mediterranean golden jewel blend salad

this is my new favorite thing to eat, trough-size portions.  i had never heard of golden jewel blend so did some research to discover it’s an Israeli special couscous blend inspired by traditional North African dishes, made with larger-size semolina pearls than the traditional variety.  so yummy.  i think the recipe i dug up to post below will just need a bit of tweaking to get the balance right with the mint, but i think it is this flavor plus the kalamatas, feta and sun-dried tomatoes that add all of that deliciousness to the blend.  thank you lassen and hennings for again introducing me to a great dish.


1 3/4 quarts water
2 pounds of Golden Jewel Blend
2 cups sun-dried tomatoes, diced
2 cups kalamata olives, sliced
1 cup red onion, diced
6 ounces fresh spinach, julienne cut
4 tablespoons oregano, fresh, chopped
8 tablespoons mint, fresh, chopped
2 cups lemon vinaigrette
(1:1 lemon juice/olive oil w/garlic, salt & sugar to taste)
1 tablespoon garlic, fresh, minced
1/2 pound feta cheese
Salt and pepper to taste


Bring 1 3/4 quarts water to a boil, stir in Golden Jewel Blend. Reduce to a simmer and cover for about 10 minutes, or until liquid is gone. Cool quickly on sheet pan in a thin layer. Slowly drizzle extra virgin olive oil into fresh squeezed lemon juice while whipping continuously. Add garlic, then sugar and salt to taste. Add all remaining ingredients (except feta cheese) and mix well before adding vinaigrette (you may choose to reserve 1 cup vinaigrette to adjust flavor of salad after it is chilled).  Chill salad and garnish with feta cheese before serving.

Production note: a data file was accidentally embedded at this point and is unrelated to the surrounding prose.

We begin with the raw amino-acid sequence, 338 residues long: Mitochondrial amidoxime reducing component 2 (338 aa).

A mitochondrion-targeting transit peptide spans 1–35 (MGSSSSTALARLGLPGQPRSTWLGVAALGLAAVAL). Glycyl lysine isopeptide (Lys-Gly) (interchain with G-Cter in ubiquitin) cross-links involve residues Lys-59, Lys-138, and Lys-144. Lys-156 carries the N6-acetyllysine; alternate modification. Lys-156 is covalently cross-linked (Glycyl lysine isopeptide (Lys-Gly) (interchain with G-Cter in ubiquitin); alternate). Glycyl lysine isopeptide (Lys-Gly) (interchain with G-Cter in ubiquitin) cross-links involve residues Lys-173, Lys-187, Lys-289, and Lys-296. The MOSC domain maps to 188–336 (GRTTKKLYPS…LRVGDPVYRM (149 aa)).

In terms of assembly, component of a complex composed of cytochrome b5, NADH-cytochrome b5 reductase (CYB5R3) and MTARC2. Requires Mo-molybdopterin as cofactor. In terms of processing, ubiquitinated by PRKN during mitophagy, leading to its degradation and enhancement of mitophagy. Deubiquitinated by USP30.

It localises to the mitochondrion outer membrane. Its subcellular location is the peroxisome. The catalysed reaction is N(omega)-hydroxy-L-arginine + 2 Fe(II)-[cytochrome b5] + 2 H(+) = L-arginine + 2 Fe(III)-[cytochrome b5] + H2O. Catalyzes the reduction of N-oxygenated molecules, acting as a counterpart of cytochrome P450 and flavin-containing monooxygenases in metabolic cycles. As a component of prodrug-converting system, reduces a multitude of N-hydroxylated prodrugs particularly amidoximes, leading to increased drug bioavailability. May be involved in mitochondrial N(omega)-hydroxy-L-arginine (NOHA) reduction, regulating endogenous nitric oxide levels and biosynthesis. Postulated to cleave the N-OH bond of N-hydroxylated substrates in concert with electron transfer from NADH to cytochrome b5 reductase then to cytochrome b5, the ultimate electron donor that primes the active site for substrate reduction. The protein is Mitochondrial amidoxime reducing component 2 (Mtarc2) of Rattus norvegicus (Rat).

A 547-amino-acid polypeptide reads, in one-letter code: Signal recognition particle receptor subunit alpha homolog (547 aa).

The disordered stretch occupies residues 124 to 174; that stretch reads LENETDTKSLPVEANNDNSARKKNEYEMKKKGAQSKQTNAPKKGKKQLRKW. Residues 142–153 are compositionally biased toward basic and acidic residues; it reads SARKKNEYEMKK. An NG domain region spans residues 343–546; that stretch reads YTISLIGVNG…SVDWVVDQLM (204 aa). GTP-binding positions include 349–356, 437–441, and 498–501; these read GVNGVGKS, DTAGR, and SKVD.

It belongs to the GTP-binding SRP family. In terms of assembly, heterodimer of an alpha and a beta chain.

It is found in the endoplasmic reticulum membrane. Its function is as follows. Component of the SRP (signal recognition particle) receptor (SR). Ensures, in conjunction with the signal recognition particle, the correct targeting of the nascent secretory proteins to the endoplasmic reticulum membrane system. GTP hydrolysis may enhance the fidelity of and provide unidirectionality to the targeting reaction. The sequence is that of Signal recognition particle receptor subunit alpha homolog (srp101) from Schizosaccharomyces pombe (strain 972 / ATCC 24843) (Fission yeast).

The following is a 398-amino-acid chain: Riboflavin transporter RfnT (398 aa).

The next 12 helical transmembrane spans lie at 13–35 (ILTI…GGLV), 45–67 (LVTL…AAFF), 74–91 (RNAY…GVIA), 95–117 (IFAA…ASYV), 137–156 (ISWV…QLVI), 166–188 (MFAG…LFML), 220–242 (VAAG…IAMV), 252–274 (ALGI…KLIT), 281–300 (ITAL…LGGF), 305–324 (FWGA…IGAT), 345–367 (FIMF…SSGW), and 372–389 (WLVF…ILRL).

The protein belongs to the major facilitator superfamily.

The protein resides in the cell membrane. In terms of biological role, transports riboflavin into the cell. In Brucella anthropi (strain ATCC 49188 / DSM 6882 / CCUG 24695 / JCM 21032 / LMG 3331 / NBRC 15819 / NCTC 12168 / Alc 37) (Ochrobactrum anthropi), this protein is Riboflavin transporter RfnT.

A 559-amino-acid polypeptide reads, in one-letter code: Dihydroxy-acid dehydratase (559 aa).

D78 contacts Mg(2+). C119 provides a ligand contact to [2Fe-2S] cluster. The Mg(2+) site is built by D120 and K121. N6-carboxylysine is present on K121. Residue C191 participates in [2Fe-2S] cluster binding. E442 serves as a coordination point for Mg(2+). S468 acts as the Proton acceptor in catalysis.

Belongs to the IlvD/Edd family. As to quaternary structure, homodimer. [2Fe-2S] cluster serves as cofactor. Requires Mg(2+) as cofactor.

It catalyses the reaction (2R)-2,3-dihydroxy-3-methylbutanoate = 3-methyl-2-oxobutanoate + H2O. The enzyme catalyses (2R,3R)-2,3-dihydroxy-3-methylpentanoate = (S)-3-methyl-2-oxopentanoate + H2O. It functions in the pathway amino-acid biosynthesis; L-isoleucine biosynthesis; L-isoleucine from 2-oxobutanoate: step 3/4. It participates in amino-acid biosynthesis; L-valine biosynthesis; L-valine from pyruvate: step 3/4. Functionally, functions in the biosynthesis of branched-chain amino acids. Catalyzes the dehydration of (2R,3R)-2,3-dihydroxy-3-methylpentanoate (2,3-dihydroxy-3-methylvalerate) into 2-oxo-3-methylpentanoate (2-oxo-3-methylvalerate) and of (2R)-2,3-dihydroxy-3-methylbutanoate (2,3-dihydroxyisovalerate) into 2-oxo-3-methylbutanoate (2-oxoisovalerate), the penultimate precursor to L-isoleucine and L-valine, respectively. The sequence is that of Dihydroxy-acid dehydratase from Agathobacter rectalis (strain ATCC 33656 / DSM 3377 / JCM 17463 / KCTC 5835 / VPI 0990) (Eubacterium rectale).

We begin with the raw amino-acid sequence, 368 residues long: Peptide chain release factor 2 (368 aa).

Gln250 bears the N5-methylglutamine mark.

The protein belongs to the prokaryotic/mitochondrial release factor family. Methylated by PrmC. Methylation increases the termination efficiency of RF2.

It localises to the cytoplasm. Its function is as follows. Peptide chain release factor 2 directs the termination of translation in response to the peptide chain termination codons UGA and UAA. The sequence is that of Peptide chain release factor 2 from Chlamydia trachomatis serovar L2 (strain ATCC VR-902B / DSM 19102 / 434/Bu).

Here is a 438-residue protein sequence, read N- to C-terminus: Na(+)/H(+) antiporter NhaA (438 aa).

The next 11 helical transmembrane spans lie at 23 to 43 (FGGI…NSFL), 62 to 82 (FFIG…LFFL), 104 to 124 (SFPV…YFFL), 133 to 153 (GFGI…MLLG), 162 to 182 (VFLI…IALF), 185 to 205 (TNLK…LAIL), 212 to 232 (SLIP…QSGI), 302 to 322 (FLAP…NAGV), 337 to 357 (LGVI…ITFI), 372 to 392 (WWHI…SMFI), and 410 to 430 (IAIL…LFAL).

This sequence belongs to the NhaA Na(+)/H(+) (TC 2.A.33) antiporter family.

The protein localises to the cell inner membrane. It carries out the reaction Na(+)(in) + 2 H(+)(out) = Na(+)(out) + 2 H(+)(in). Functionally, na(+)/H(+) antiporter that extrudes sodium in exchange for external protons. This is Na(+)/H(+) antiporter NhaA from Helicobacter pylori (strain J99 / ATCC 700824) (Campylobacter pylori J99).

Yield: About 32 1/2 cup servings

the san remo–penultimate summer 2010 cocktail

i recently had this at scarpetta–though apparently, it may be found at other scott conant establishments like faustina (and the corollary second floor bar at cooper square hotel)–and it is quite possibly the best slightly bitter, slightly citrus/tart, delicious cocktail i have ever sipped my way through.  now, to buy the ingredients and experiment with different ratios to varying degrees of success in my own home until i perfect:

the menu lists the ingredients as the following: